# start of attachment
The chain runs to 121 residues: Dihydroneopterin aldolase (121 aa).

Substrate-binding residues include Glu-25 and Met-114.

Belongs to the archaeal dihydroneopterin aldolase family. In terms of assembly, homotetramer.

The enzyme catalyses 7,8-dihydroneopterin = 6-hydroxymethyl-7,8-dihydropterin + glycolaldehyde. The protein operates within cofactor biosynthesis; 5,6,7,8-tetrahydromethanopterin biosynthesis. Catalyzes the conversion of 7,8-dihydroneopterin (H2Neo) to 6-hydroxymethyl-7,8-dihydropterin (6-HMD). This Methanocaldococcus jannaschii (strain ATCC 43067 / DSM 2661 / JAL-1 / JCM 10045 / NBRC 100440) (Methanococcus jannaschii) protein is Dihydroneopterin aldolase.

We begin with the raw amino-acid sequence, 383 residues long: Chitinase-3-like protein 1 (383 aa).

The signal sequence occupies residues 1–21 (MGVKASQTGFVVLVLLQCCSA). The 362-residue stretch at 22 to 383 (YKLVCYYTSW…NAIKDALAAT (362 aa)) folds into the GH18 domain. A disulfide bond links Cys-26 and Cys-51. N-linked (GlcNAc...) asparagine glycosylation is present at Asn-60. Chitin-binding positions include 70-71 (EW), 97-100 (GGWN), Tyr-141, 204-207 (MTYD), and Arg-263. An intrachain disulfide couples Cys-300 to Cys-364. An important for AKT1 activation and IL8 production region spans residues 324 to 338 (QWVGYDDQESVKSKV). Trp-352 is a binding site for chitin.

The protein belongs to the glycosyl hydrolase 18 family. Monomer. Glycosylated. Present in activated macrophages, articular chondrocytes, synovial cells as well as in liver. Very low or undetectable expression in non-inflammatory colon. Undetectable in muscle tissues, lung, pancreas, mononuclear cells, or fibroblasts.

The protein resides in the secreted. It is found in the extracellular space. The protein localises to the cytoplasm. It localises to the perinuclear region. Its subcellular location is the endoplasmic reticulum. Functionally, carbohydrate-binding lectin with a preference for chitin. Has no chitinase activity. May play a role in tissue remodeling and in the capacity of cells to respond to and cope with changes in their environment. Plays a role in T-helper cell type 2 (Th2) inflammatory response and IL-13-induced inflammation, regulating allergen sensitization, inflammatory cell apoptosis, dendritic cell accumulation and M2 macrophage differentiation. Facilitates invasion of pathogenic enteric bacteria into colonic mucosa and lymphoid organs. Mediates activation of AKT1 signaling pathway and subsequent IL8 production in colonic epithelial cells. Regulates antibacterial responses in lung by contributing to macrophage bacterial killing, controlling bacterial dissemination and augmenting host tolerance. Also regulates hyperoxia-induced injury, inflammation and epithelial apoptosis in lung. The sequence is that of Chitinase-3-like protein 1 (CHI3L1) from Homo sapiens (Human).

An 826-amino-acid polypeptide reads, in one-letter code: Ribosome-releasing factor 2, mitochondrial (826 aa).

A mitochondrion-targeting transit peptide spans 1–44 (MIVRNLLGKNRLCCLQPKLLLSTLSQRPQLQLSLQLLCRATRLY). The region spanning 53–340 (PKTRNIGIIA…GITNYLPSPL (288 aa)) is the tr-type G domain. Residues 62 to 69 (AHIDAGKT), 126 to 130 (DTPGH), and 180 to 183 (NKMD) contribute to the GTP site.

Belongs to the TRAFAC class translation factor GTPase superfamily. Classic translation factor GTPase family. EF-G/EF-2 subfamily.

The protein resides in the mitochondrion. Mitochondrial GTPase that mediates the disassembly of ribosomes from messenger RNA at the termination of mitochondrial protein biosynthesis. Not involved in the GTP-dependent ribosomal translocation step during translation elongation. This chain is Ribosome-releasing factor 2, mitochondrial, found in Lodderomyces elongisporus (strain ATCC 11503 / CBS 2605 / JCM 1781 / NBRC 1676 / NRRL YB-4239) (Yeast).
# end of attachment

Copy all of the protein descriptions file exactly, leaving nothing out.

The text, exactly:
The chain runs to 121 residues: Dihydroneopterin aldolase (121 aa).

Substrate-binding residues include Glu-25 and Met-114.

Belongs to the archaeal dihydroneopterin aldolase family. In terms of assembly, homotetramer.

The enzyme catalyses 7,8-dihydroneopterin = 6-hydroxymethyl-7,8-dihydropterin + glycolaldehyde. The protein operates within cofactor biosynthesis; 5,6,7,8-tetrahydromethanopterin biosynthesis. Catalyzes the conversion of 7,8-dihydroneopterin (H2Neo) to 6-hydroxymethyl-7,8-dihydropterin (6-HMD). This Methanocaldococcus jannaschii (strain ATCC 43067 / DSM 2661 / JAL-1 / JCM 10045 / NBRC 100440) (Methanococcus jannaschii) protein is Dihydroneopterin aldolase.

We begin with the raw amino-acid sequence, 383 residues long: Chitinase-3-like protein 1 (383 aa).

The signal sequence occupies residues 1–21 (MGVKASQTGFVVLVLLQCCSA). The 362-residue stretch at 22 to 383 (YKLVCYYTSW…NAIKDALAAT (362 aa)) folds into the GH18 domain. A disulfide bond links Cys-26 and Cys-51. N-linked (GlcNAc...) asparagine glycosylation is present at Asn-60. Chitin-binding positions include 70-71 (EW), 97-100 (GGWN), Tyr-141, 204-207 (MTYD), and Arg-263. An intrachain disulfide couples Cys-300 to Cys-364. An important for AKT1 activation and IL8 production region spans residues 324 to 338 (QWVGYDDQESVKSKV). Trp-352 is a binding site for chitin.

The protein belongs to the glycosyl hydrolase 18 family. Monomer. Glycosylated. Present in activated macrophages, articular chondrocytes, synovial cells as well as in liver. Very low or undetectable expression in non-inflammatory colon. Undetectable in muscle tissues, lung, pancreas, mononuclear cells, or fibroblasts.

The protein resides in the secreted. It is found in the extracellular space. The protein localises to the cytoplasm. It localises to the perinuclear region. Its subcellular location is the endoplasmic reticulum. Functionally, carbohydrate-binding lectin with a preference for chitin. Has no chitinase activity. May play a role in tissue remodeling and in the capacity of cells to respond to and cope with changes in their environment. Plays a role in T-helper cell type 2 (Th2) inflammatory response and IL-13-induced inflammation, regulating allergen sensitization, inflammatory cell apoptosis, dendritic cell accumulation and M2 macrophage differentiation. Facilitates invasion of pathogenic enteric bacteria into colonic mucosa and lymphoid organs. Mediates activation of AKT1 signaling pathway and subsequent IL8 production in colonic epithelial cells. Regulates antibacterial responses in lung by contributing to macrophage bacterial killing, controlling bacterial dissemination and augmenting host tolerance. Also regulates hyperoxia-induced injury, inflammation and epithelial apoptosis in lung. The sequence is that of Chitinase-3-like protein 1 (CHI3L1) from Homo sapiens (Human).

An 826-amino-acid polypeptide reads, in one-letter code: Ribosome-releasing factor 2, mitochondrial (826 aa).

A mitochondrion-targeting transit peptide spans 1–44 (MIVRNLLGKNRLCCLQPKLLLSTLSQRPQLQLSLQLLCRATRLY). The region spanning 53–340 (PKTRNIGIIA…GITNYLPSPL (288 aa)) is the tr-type G domain. Residues 62 to 69 (AHIDAGKT), 126 to 130 (DTPGH), and 180 to 183 (NKMD) contribute to the GTP site.

Belongs to the TRAFAC class translation factor GTPase superfamily. Classic translation factor GTPase family. EF-G/EF-2 subfamily.

The protein resides in the mitochondrion. Mitochondrial GTPase that mediates the disassembly of ribosomes from messenger RNA at the termination of mitochondrial protein biosynthesis. Not involved in the GTP-dependent ribosomal translocation step during translation elongation. This chain is Ribosome-releasing factor 2, mitochondrial, found in Lodderomyces elongisporus (strain ATCC 11503 / CBS 2605 / JCM 1781 / NBRC 1676 / NRRL YB-4239) (Yeast).